A - Z 2021: Cross that Bridge when you come to it




Welcome to Season 2021 of the annual A - Z Blogging Challenge. I will be talking about saying, phrases, idioms and quotes.

If you missed yesterday's post, we were picking apples - there may be some left for you, why don't you go check here. 

Today's post is B ist for

Cross that Bridge when you come to it

This is something I need to tell myself from time to time, and it applies even more to my husband's natural disposition. 

While I am concerned about global issues like climate change, racism or poverty, I luckily don't have huge things to worry about in my personal life, like sickness, money, job or relationship trouble.

I'm more concerned about everyday stuff. You know, first world problems like kitchen appliances (haha - oh, wait, that'll be for tomorrow and time.

What am I talking about? 

Hi, my name is Tamara, I'm Swiss, and I worry about time.

Did you know this was a thing?

Obviously people in Australia know about it. Here's the story. It goes back to our 5 weeks‘ honeymoon in 2004:

It must have been 8:55am. 

We were waiting in front of our hotel for the "Blue Mountain Tour Bus" to pick us up. Or was it the one taking us to the Whale Watching Cruise? I don't remember.

When the bus didn't arrive at 9:10am, we were checking our watch, pacing up and down, discussing what we should be doing.... 

Just as we were considering to go back to the lobby and ask if there was another pick-up spot we were supposed to be waiting at, Phil, the hotel concierge approached us. 


"You guys must be Swiss" he said. It wasn't even a question, he stated it matter of factly.


"We are. How do you know? Did you recognize our accent?"


"You worry about time."


"Excuse me?"


"It's obvious you are waiting nervously. You worry about time. Therefore you must be Swiss!"


Wow..!?


"See, Americans worry about service, Swiss and Germans worry about time - us Aussies just want to make friends!"

He was so right!!


We were blown away by many beautiful sights in this country (the picture on top is Sydney's gorgeous Harbour Bridge)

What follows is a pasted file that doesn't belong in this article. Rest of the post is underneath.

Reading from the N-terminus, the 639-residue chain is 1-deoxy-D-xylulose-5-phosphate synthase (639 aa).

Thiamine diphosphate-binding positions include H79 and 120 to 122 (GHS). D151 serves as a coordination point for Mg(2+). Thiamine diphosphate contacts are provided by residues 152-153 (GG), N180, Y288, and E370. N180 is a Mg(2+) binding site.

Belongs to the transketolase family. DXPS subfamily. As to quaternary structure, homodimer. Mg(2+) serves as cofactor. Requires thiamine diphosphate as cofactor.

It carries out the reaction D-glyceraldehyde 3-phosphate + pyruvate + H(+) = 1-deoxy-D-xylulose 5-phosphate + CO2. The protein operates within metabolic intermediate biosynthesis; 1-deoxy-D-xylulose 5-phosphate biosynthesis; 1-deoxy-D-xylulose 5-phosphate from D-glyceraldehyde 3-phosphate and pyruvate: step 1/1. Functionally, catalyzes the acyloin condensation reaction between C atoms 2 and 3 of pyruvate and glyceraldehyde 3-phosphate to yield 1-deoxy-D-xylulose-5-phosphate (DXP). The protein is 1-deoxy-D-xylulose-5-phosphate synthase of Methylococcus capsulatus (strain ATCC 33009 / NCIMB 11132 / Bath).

The animals were great, too!



The most amazing species though - were the people! Us newlyweds had heard about the Australians' reputation of being laid back and friendly, but there's nothing like to experience it first-hand!


From our travels to the USA we were used to behave very formally and inconspicuously at immigration, and even though it was 4am when we first landed in Darwin, and we were beyond tired, we remembered to play by the rules as we were standing in line to enter the country. 

Everything went well. No interrogation, just a quick punch of the passports and we were officially in Down Under!


"First time here?" the customs officer asked. We nodded. 


"Be careful, don't drink the water!" he advised hubby. 


We were confused. Nobody had ever mentioned anything about the water not being OK in Australia. Was it unsanitary?


"Water is fine for taking a shower" the officer smirked, "otherwise drink beer, mate! Enjoy your stay!"


Hahahaha! What a glorious start into our journey!


Back to the phrase about not worrying in advance. Here are some more:


Worrying is like sitting in a rocking chair - it gives you something to do but doesn't get you anywhere.


Worry is a down payment on a problem you may never have

There isn't enough room in your mind for both, worry and faith. Choose wisely!